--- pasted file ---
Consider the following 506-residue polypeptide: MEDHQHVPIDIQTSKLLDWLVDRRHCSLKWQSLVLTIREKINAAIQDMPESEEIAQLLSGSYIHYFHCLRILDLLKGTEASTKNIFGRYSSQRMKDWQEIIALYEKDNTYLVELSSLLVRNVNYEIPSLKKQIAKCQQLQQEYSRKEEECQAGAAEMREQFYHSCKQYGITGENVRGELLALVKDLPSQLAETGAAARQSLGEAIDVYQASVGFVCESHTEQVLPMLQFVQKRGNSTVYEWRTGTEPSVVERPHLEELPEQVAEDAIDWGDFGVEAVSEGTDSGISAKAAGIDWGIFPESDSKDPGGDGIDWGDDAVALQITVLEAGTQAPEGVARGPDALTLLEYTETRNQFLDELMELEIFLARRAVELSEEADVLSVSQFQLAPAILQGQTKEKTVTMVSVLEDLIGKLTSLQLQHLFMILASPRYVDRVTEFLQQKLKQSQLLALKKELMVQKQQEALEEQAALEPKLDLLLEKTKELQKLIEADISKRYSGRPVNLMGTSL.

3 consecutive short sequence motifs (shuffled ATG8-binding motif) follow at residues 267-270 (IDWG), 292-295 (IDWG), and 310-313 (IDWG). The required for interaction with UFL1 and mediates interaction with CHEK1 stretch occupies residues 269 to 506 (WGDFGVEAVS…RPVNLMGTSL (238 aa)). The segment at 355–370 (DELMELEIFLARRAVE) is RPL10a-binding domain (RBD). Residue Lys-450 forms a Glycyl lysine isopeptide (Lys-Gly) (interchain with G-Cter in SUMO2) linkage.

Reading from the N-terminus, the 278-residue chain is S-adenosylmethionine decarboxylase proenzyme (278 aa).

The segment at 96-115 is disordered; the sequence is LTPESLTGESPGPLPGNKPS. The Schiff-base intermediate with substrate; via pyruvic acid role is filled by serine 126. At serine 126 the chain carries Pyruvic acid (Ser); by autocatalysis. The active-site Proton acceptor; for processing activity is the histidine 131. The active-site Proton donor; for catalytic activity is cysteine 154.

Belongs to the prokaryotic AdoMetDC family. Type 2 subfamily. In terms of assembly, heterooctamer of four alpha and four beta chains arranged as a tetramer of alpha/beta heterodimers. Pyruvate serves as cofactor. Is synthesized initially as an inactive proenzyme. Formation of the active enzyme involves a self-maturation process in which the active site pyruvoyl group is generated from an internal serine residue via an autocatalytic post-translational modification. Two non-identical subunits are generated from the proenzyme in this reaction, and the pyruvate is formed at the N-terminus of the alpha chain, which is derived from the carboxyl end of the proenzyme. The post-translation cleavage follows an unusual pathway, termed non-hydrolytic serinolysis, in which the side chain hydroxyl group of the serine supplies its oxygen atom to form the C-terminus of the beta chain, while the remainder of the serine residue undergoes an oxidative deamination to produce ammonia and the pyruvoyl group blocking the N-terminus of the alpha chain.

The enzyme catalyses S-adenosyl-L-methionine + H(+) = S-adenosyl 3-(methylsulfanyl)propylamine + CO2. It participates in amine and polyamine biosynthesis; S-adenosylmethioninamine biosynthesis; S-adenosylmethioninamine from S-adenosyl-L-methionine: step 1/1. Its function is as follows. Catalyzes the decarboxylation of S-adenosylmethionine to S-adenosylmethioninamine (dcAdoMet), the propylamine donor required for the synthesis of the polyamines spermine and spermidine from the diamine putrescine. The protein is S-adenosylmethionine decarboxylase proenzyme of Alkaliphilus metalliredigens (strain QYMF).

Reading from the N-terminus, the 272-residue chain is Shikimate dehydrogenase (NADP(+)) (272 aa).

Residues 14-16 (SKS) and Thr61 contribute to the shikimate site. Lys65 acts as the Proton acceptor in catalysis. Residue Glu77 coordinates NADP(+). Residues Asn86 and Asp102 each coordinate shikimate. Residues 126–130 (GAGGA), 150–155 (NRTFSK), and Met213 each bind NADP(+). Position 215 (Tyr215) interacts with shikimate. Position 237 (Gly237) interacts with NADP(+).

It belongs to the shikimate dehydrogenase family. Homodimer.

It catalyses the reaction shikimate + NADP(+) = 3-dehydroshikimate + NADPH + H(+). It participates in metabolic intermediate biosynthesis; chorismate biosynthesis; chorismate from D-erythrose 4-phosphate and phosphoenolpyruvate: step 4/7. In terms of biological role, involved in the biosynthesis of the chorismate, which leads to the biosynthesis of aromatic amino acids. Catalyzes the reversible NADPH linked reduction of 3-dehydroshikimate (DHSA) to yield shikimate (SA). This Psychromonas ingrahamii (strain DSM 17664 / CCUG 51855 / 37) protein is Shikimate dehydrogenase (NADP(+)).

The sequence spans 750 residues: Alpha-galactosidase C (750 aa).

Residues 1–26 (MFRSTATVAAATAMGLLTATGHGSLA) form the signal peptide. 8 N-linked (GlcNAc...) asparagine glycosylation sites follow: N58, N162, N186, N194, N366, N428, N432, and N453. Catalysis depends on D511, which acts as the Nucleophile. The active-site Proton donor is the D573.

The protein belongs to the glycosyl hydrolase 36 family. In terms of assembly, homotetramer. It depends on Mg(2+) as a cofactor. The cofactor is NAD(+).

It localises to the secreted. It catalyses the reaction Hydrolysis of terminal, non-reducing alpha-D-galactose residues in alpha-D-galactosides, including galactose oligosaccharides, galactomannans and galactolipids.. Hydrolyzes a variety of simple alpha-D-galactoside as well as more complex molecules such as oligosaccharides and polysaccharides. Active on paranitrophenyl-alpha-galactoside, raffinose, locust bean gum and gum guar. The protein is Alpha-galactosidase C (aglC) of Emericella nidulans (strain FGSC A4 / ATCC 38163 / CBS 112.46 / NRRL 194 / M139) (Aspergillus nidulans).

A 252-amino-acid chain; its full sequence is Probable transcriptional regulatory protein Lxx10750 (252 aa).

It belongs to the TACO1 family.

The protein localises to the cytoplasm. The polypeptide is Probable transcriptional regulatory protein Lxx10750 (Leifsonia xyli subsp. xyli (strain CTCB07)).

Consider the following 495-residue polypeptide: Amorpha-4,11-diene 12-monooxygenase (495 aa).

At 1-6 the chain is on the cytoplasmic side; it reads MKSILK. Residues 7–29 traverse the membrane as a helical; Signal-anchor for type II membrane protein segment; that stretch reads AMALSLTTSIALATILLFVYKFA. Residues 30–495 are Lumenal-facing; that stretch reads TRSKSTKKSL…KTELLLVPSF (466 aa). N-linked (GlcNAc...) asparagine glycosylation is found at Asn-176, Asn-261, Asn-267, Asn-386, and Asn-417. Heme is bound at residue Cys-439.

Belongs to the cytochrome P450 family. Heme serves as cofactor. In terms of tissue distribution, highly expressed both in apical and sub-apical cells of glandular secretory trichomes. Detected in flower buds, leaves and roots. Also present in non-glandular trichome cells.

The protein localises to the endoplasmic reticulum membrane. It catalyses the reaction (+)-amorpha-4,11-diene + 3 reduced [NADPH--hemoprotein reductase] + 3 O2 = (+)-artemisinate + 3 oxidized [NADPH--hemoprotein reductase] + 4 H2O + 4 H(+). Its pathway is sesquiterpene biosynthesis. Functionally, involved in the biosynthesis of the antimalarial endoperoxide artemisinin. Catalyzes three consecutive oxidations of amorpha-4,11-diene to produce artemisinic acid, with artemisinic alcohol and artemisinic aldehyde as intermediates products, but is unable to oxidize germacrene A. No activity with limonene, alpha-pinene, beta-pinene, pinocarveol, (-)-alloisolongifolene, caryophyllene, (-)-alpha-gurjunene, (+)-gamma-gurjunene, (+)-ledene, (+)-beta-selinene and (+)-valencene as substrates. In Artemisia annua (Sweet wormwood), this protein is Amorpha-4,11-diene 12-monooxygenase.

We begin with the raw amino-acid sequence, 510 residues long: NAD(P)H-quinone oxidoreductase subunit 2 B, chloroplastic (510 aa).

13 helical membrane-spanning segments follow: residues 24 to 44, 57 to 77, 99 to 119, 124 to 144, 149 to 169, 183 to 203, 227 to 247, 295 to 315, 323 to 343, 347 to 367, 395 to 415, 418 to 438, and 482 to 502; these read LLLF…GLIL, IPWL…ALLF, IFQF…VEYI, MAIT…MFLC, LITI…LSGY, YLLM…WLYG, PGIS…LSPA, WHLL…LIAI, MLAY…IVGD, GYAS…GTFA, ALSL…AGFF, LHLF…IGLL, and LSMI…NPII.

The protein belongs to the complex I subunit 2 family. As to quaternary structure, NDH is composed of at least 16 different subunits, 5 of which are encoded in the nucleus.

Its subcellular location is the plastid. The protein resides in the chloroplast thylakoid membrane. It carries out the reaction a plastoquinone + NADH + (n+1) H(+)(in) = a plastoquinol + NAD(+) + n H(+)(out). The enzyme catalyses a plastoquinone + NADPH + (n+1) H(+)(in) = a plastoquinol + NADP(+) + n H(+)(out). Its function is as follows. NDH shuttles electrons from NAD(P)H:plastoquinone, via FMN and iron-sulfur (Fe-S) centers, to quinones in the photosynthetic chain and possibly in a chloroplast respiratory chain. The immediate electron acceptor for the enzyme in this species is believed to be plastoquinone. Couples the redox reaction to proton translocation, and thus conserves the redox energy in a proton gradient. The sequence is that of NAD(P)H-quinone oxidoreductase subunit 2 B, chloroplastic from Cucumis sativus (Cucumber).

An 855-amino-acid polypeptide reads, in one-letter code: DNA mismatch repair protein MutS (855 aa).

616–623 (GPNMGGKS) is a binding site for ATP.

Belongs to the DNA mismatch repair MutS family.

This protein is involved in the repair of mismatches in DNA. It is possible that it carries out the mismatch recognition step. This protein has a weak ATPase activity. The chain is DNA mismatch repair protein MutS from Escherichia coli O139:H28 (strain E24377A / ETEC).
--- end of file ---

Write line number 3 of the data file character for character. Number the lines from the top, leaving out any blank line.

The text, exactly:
Reading from the N-terminus, the 278-residue chain is S-adenosylmethionine decarboxylase proenzyme (278 aa).